Testifying at a Public Hearing

Testifying at a Public Hearing


Logistics: Plan to arrive 15 minutes early. It is best to park in the brick garage at the corner of Capitol and Sewell Streets where duration is unlimited and you won’t be ticketed if you have to stay longer than two hours.

When you reach the Hearing Room: Check in with the Clerk of the Committee. Ask where to sign in, and inquire if he or she wants your testimony right away or prefers that you hold it until your turn to speak.

Written Testimony is Best. If you can, bring 20 copies of your statement with you. The Clerk of the Committee will take them from you and distribute one to each member of the Committee. They may not remember your spoken words, but when the Committee goes into Work Session, your testimony will then be part of each legislator’s information packet. If you cannot produce the written piece in time – Oral testimony is OK, too!

Whether your testimony is written or spoken, try to follow these guidelines:

  • Greet the Chairmen by name. (Legislative Hearings convene before joint House and Senate Committees; so there will be a Senate Chairman and a House of Representatives Chairman of each Committee)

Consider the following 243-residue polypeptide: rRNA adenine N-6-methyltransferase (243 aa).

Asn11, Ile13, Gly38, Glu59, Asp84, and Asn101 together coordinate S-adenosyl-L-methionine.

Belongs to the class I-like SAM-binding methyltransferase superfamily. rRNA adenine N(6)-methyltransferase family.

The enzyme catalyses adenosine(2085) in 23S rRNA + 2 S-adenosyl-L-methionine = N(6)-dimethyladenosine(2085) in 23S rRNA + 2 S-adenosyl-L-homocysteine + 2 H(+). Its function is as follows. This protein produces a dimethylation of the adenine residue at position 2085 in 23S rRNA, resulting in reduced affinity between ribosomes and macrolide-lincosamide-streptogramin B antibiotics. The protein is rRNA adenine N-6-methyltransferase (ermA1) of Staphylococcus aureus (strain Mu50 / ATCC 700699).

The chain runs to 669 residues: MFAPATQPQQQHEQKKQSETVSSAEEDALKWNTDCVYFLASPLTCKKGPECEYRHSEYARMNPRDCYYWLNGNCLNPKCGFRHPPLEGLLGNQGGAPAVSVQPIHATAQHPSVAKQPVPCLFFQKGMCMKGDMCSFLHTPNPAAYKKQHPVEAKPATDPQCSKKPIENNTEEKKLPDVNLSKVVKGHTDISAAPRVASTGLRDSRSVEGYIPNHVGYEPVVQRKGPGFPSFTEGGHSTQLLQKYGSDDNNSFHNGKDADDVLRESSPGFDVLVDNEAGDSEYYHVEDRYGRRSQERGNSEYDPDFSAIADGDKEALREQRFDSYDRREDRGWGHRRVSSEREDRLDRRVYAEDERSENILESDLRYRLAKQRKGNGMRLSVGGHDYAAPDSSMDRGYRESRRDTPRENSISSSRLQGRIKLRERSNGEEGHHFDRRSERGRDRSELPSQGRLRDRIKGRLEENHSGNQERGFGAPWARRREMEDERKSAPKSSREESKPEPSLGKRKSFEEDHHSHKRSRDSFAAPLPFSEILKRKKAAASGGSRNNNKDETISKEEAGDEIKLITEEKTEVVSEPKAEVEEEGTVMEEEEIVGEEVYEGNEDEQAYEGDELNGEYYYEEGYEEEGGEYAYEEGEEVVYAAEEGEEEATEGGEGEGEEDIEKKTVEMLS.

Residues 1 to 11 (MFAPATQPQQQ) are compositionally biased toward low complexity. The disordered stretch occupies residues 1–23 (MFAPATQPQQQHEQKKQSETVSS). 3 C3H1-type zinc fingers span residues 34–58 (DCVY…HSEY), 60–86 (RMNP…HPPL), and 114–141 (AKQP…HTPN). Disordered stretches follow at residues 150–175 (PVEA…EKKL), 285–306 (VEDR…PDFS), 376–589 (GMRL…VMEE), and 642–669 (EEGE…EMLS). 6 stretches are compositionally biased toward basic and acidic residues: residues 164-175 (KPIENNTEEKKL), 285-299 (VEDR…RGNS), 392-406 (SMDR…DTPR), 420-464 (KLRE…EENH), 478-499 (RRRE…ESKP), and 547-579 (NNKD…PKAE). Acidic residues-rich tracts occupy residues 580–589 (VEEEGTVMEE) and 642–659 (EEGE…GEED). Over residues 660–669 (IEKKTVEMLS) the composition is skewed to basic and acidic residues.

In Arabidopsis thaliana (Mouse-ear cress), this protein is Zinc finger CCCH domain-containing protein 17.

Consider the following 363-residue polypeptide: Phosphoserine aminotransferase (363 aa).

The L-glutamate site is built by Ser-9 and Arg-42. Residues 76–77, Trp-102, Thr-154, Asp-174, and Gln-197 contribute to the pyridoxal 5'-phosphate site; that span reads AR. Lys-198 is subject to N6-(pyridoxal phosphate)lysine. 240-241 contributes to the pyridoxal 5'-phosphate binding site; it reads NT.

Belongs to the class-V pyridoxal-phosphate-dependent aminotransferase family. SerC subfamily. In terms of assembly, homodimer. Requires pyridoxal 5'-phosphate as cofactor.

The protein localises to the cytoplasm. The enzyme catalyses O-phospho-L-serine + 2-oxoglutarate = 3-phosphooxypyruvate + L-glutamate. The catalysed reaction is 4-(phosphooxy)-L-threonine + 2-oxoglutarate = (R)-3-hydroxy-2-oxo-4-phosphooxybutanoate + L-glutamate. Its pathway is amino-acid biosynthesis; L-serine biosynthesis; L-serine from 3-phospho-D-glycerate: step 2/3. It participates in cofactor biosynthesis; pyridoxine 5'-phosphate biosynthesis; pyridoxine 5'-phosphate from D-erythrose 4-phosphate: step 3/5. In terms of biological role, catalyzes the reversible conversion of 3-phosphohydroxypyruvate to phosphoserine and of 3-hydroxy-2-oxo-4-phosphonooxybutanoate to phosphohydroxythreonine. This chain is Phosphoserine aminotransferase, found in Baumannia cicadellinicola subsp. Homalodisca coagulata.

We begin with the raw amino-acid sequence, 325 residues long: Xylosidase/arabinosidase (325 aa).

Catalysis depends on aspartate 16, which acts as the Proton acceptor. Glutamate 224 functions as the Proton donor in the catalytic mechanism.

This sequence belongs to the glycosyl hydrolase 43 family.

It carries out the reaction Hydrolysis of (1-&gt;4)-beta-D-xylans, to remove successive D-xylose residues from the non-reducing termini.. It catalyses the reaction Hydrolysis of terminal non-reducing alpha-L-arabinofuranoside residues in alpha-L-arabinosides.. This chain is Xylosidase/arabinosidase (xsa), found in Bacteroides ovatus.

• Also Greet the” “Distinguished Members” of the particular Committee
  • Tell who you are, where you live, and how long you have lived there. Identify your interest in Maine’s Lakes. If you are part of a group like a Lake Association, Alliance, or work as a Volunteer Lake Monitor, or serve on a relevant town committee, etc., be sure to say so
  • Identify the bill by number and title and state whether you support or oppose it.
  • Give 1,2, or 3 reasons why you are testifying in favor or against.
  • If you can, give a local example showing how this bill would affect your lake and your community. (Try to be specific: choose among such goods as wildlife habitat, economic/spiritual/recreational resource, beauty, value as a water source if appropriate, etc.)
  • Keep your testimony to two minutes if you can. Avoid repeating what preceding speakers have said. Do not exceed 5 minutes
  • Never overstate or exaggerate; it undermines credibility.
  • The legislators may have questions for you when you finish. Answer them forthrightly. If you don’t know the answer to a question, say so.
  • Close by thanking them for the opportunity to address them.